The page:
OJA Hires Director of Behavioral Health Services
Mike Seals - August 25, 2020 10:24 pm
OKLAHOMA CITY (Aug. 25, 2020) — A licensed professional counselor has been hired as director of behavioral health services for the Office of Juvenile Affairs (OJA) as the agency continues to strive to provide care for some of the state’s most vulnerable youth.
Sharon “Shel” Millington-Daves previously worked at the University of Oklahoma Health Sciences Center’s (OUHSC) Center on Child Abuse and Neglect, where since 2014 she served as co-director and lead clinician of the Treatment Program for Children with Problematic Sexual Behavior for school-age children and the Adolescents with Illegal Sexual Behavior Program. She oversaw the coordination of all the problematic sexual behavior treatment programs. Her clinical experiences include evidence-based interventions for children with disruptive behavior disorders, children and adolescents with problematic sexual behavior, and assessment of children prenatally exposed to alcohol and other drugs.
She also partnered closely with both OJA and the Oklahoma Department of Human Services (OKDHS) to ensure care coordination and treatment delivery occurred on a unified front.
“Through my work at OUHSC, I was fortunate to see firsthand OJA’s invaluable work to advocate and support the youth of Oklahoma,” Millington-Daves said. “I am eager to join OJA’s ongoing reform and advocacy to shape the futures of this important population of individuals.”
As director of behavioral health services, Millington-Daves will lead the design and implementation of treatment programs and supports for contracted providers both in the community and across OJA’s residential programs
“Her expertise to work collaboratively, build programs and direct intensive outpatient programs for higher-risk youth will elevate OJA’s ability to serve Oklahoma families,” said OJA interim Executive Director Rachel Holt.
The hiring of Millington-Daves signifies OJA’s ongoing shift in juvenile justice, highlighting that youth have enormous promise to be successful if given the right opportunities and support.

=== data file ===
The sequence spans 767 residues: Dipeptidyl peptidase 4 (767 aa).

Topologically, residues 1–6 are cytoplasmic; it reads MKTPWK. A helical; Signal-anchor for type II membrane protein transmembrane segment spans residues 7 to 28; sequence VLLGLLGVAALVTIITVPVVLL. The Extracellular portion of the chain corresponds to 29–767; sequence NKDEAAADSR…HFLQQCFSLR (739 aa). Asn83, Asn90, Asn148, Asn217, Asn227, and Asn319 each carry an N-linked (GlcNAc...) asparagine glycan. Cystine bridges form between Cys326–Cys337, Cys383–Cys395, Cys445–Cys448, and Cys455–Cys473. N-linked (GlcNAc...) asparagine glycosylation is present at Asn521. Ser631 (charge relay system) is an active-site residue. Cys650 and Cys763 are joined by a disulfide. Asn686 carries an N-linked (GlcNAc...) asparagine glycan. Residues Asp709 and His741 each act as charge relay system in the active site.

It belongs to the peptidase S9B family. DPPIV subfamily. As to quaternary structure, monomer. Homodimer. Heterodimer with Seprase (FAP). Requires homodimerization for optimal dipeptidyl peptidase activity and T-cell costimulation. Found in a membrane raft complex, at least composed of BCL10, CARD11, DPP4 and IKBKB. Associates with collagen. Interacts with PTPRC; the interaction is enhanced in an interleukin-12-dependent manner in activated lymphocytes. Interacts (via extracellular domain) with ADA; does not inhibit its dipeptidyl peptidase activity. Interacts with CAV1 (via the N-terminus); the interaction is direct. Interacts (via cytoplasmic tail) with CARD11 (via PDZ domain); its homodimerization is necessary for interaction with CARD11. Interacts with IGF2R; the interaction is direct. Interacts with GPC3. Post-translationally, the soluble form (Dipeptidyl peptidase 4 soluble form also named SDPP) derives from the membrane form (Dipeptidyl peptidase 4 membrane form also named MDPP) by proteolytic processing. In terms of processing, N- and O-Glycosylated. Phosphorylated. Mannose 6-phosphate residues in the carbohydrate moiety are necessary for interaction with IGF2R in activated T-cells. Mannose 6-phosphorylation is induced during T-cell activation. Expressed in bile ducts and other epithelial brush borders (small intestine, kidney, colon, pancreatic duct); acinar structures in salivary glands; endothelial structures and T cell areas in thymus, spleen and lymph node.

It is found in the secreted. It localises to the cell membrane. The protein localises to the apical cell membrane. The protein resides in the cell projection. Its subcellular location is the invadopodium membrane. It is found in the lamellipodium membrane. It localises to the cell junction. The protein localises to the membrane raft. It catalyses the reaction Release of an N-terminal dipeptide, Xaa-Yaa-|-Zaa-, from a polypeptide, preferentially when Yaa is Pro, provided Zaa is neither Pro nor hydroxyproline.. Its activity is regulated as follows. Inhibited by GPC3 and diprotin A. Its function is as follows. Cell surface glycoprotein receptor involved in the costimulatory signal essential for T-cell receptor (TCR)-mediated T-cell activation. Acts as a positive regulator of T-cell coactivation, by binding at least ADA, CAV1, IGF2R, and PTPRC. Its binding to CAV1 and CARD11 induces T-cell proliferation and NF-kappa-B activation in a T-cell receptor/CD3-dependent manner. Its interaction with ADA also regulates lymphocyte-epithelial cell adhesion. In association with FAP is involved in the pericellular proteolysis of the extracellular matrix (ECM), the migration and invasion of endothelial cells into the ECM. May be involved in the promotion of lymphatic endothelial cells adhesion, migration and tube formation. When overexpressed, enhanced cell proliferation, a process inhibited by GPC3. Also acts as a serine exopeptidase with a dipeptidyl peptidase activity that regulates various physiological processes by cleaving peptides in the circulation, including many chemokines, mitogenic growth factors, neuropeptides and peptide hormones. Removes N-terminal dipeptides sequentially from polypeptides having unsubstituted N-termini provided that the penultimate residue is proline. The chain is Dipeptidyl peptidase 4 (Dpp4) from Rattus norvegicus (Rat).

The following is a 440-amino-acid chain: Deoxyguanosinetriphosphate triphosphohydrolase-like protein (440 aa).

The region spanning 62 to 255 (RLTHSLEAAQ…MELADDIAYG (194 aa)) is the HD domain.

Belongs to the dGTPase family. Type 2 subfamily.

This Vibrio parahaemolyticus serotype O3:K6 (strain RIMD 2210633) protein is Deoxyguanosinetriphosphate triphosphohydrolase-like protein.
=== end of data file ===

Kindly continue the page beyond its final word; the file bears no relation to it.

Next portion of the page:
In September, OJA named Dr. Paul Shawler, a researcher in early childhood intervention, prevention of child abuse and neglect, and prevention and intervention programs designed to improve healthy relationships and reduce problematic sexual behavior in children and adolescents, as its chief psychologist. Last month, Gov. Kevin Stitt announced Oklahoma is ranked 9th in the country on its juvenile custody rate (per 100,000 children), which is overseen by OJA. Oklahoma’s rate is 53 per 100,000; the national rate is 138 per 100,000. OJA’s juvenile custody rate decreased 7.25% in the past quarter and 13.8% in the past year.
This is significant because the youth who come into OJA’s care are complex with numerous Adverse Childhood Experiences (ACEs). More than 70% of youth at-risk or involved in juvenile justice have a diagnosable mental health condition and roughly 80% have been served by OKDHS.
Millington-Daves’ expertise in early childhood prevention, diversion, and intervention programs will help the agency meet this growing need, Holt said.
“She will continue to bolster OJA and its contract partners to deliver state-of-the-art, evidence-based treatments,” said Holt. “It is OJA’s goal to ensure each youth receive the right treatment, in the right dose, and at the right time to put youth on a trajectory of success. It is exciting that she brings a wealth of expertise, including the treatment for youth with disruptive behavior problems, childhood trauma, problematic sexual behavior, prenatal substance exposure, and family-based interventions that promote positive youth development. She is motivated to bring these treatments into communities across the state.”
Millington-Daves will help OJA’s juvenile justice specialists across the state by supporting the development and monitoring of the individual service and treatment plan for youth in the agency’s care across the state.
Millington-Daves received her Master of Arts in counseling psychology from the University of Central Oklahoma and earned a Bachelor of Science in psychology from Oklahoma State University. During her time at OUHSC’s Center on Child Abuse and Neglect, she directed numerous treatment programs and trained on a national stage developing treatment providers to best help children, teens, and their families.